Small business minister Gary Gray Photo: Alex Ellinghausen
Pop quiz: how many small business owners can name the Federal minister for small business or his Opposition counterpart?
How many can name their relevant state minister for small business?
How many people no longer care which minister oversees small business at Federal or state level, given the dismal collective record of politicians and the seemingly permanent status of small business as a “junior” portfolio.
Bruce Billson, Shadow Minister for Small Business
I bet you can’t name the six federal ministers for small business over the past three years or so without using Google. I struggle to remember the current minister, such has been the revolving door.
For all the blah, blah, blah from both political parties about the importance of small business, the portfolio always seems to go to a lower-profile minister, or be tagged on to several other ministries.
If ever there was a ministry needing a makeover, it is small business.
What’s your view?
- Who would you choose as Federal minister for small business after the election?
- What type of makeover does the portfolio need?
- What should be the new minister’s first priority for small business?
- Why is small business always a more junior portfolio?
It’s great the Coalition wants to cut $1 billion of green and red tape to help small business, double the number of start-ups, review competition laws, and repeal Labor’s tax hike on company cars.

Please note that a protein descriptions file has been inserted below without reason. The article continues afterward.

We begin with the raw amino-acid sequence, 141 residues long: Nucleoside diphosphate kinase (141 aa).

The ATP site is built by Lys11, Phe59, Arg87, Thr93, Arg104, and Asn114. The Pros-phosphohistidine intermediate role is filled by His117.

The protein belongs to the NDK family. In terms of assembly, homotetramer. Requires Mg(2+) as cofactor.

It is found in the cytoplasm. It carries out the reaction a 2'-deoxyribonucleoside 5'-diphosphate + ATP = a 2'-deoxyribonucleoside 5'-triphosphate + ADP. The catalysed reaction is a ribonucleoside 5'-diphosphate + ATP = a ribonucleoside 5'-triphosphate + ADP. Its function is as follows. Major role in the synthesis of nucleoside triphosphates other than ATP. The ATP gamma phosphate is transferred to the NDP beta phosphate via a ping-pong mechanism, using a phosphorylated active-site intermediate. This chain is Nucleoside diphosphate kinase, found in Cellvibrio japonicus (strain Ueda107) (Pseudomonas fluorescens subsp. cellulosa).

Even better would be appointing one of its most senior, prominent ministers to the small business portfolio, assuming the Coalition wins the election, and elevating the ministry.
Somebody who regains the confidence of small business, genuinely champions the sector, and creates some much-need momentum and excitement. Somebody who devotes 100 per cent of his or her time to small business rather than be spread across three portfolios, and has a business background (rare in politics, I know).
Imagine having a high-profile Federal minister for small business who understands entrepreneurship and the incredible opportunities of a digital economy and the coming Asian century, which could see an extra 2.7 billion middle-class consumers in our region by 2030.
A minister who ensures small business has a bigger voice in policy making and the national business debate. We’ve barely heard from some Federal small business ministers in the past three years.
Perhaps we could have a Federal minister for small business and entrepreneurship, with an assisting minister focused on high-growth start-up ventures. Wishful thinking, I know, but the current dull approach to small business creates no confidence. We need a game-changer.
Appointing one of the Coalition’s biggest talents to the small business ministry would surely win more votes from the sector than talk about cutting red-tape and reviewing competition laws.
Both are much-needed reforms, but I’d argue having a high-profile minister overseeing small business – somebody the sector believes can actually implement reforms – would be a vote winner from the millions of Australians who work for themselves in one form or another, and the many more who will join them this decade, either as small business owners or contractors.
Tell me which politician is working overtime to ensure the next Google, Facebook, Twitter, ebay or Amazon is developed in Australia rather than the United States?
Which politician is ensuring more fast-growth Australian start-up ventures capitalise on incredible opportunities in Asia, rather than get left behind US and German companies in the region?
Which politician has the clout, intellectual nous and backbone to hold the big banks to account for their terrible small business lending practices and their constant squeezing of the sector, or take on the supermarket giants for market-power abuses against small suppliers?
Serious reform will lag if we have lower-profile Federal and state ministers oversee small business as part of their larger portfolio, or as a stepping stone to a bigger political role.